"A Ballerina's Tale" (2015 release; 85 min.) is a documentary about the life and times of Misty Copeland, an African-American ballet dancer at the American Ballet Theater. As the movie opens, we see Copeland at a young age (13 or 14?) at a ballet practice. We are then informed how few ballet dancers make it into the elite dancing troupes, and of those that make it, how very, very few African-Americans or dancers with a 'muscular' body make it. After that we start following Misty Copeland , as she goes about her day-to-day routine. To tell you more would spoil your viewing experience, you'll just have to see for yourself how it all plays out.
Couple of comments: this is not an earth-chattering documentary by any means, yet it serves a good purpose, namely to shine the light on the lack of diversity in the ballet world. Or, as one of the 'talking head experts' phrases it in the movie: why does ballet look like the Alabama Country Club in 1952?". Or as the New York Times put it in a major article: "Where Are the Black Swans?". Other topics that this documentary looks at include the issue of injuries, which Copeland also has to deal with, unfortunately for her. Ballet dancing at the elite performance companies such as the ABT has become so much more demanding in recent years (and it always was quite demanding before that too). Then there is the footage of Copeland performing. Even though she didn't start dancing until she was 13, you can tell from the footage of those first years how much talent and grace she had from the get-go. Watching Copeland dancing Sawn Lake is pure delight. Final note: from the end credits, it looks like the movie was funded through Kickstarter (it looks like hundreds and hundreds of people contributed).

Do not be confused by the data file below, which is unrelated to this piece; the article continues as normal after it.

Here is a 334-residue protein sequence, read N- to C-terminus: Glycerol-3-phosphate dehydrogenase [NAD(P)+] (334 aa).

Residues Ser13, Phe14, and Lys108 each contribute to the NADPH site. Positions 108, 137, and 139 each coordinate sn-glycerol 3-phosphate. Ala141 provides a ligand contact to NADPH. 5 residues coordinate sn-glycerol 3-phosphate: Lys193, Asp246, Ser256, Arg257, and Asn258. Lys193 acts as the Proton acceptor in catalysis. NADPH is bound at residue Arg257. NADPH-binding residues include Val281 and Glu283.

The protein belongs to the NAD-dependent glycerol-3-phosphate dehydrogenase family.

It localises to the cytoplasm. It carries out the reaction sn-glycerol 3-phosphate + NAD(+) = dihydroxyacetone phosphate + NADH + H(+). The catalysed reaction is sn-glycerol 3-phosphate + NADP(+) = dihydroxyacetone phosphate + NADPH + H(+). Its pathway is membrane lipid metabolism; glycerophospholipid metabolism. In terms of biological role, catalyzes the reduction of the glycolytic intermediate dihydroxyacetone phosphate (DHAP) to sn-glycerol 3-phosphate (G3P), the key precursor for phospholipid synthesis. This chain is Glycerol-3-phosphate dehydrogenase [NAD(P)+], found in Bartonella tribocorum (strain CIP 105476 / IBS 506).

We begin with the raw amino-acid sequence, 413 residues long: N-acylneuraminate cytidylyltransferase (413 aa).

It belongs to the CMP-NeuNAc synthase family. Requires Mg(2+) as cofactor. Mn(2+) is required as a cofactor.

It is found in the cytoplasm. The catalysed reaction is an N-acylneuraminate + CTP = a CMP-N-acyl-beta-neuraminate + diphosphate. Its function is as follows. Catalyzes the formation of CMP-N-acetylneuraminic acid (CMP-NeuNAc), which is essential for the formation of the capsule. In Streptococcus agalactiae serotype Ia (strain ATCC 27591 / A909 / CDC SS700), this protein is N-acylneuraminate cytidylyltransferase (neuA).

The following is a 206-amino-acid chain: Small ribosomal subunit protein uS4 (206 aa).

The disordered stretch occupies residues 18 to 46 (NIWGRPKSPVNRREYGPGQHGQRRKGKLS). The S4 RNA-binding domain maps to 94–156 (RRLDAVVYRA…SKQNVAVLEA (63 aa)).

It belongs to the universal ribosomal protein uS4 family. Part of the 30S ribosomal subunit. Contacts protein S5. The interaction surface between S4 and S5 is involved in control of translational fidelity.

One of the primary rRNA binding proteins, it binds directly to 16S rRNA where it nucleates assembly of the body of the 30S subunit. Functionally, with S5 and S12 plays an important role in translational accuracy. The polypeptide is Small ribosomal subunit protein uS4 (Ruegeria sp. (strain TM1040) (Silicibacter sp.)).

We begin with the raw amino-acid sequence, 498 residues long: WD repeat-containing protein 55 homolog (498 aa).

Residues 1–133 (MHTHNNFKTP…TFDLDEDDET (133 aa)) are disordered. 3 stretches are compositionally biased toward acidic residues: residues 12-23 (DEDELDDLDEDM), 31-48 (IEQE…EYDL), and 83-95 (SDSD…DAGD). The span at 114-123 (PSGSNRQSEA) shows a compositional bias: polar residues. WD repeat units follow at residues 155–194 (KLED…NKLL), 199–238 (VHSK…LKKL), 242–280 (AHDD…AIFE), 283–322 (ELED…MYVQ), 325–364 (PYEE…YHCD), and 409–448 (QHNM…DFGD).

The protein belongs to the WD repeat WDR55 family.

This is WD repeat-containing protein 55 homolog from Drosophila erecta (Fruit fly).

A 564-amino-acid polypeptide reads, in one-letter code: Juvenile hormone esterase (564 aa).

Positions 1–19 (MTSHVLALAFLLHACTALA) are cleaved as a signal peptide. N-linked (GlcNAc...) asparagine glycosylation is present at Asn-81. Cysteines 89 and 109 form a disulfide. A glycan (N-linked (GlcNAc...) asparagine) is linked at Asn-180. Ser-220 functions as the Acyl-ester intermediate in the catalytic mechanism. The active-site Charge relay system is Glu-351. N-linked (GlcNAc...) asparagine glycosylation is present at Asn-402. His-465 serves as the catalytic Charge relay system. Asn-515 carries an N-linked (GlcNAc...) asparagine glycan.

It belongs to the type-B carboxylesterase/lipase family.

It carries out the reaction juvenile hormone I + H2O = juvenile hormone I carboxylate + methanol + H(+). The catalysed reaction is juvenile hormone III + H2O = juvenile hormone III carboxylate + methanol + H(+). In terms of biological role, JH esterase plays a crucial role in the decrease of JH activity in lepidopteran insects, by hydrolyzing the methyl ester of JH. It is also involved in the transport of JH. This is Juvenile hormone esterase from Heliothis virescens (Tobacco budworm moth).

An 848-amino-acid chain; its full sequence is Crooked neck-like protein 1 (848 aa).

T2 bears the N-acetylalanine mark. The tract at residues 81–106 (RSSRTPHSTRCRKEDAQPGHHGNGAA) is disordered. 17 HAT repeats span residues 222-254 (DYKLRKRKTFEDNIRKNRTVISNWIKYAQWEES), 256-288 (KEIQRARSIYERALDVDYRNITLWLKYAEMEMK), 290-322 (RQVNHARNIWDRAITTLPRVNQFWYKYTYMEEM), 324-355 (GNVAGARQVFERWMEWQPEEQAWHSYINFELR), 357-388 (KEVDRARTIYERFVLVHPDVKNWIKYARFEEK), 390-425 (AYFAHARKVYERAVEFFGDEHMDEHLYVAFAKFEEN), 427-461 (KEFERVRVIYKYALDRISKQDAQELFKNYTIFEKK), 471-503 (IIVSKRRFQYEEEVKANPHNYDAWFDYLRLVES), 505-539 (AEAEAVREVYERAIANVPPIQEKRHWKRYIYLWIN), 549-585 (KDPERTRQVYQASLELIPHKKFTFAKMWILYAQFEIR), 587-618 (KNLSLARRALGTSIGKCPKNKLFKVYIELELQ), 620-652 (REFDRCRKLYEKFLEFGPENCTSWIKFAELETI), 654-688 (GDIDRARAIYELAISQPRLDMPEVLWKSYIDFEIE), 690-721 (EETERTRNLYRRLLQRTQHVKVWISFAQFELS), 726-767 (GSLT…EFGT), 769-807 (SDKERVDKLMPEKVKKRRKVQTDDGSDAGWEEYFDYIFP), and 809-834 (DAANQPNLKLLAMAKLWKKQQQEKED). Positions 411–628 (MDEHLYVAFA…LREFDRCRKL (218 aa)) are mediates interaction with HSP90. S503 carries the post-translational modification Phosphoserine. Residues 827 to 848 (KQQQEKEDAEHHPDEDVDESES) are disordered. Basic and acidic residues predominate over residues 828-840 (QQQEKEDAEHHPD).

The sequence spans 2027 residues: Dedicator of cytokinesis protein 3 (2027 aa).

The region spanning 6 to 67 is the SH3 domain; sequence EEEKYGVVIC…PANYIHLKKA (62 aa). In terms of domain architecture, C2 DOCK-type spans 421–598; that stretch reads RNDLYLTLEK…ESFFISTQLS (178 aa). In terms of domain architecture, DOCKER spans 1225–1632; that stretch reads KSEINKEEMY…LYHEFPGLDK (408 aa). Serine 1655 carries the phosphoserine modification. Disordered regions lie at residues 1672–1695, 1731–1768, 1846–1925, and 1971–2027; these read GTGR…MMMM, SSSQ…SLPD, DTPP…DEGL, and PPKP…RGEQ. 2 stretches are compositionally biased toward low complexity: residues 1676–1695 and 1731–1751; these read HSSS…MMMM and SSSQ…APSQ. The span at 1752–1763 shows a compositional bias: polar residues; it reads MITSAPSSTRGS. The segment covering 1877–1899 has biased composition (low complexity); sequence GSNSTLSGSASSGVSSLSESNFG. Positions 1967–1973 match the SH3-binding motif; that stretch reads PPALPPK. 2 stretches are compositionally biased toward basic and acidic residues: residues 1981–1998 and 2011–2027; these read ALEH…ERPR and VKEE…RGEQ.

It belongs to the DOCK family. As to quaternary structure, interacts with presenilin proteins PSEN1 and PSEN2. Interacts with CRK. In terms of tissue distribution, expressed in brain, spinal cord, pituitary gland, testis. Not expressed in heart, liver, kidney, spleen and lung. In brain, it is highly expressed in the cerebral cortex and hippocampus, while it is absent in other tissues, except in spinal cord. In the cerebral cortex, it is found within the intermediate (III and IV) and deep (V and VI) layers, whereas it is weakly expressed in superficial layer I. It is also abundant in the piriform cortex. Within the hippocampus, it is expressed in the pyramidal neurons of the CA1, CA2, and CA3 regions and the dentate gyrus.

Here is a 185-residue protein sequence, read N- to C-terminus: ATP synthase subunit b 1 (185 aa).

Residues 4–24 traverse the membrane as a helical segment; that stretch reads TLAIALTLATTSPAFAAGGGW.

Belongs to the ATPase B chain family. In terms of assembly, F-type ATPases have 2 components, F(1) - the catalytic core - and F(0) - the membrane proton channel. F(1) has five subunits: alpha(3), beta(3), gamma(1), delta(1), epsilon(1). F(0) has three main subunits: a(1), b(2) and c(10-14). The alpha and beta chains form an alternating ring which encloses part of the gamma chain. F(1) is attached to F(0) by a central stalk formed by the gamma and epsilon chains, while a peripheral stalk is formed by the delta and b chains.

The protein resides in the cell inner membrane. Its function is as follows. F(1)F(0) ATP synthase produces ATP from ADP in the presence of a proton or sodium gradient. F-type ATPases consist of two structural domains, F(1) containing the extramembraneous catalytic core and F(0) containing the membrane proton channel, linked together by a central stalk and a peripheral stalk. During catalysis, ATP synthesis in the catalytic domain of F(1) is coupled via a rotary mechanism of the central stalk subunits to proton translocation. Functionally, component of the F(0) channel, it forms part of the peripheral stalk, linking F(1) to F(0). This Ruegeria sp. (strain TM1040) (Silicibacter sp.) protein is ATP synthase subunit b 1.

"A Ballerina's Tale" opened this weekend at my local art-house theater here in Cincinnati. The Sunday early evening screening where I saw this at was attended okay but not great. Regardless, if you like ballet, or are simply curious to learn more about the amazing Misty Copeland, you cannot go wrong with this movie, and I would readily recommend you check this out, be it in the theater, on VOD or eventually on DVD/Blu-ray.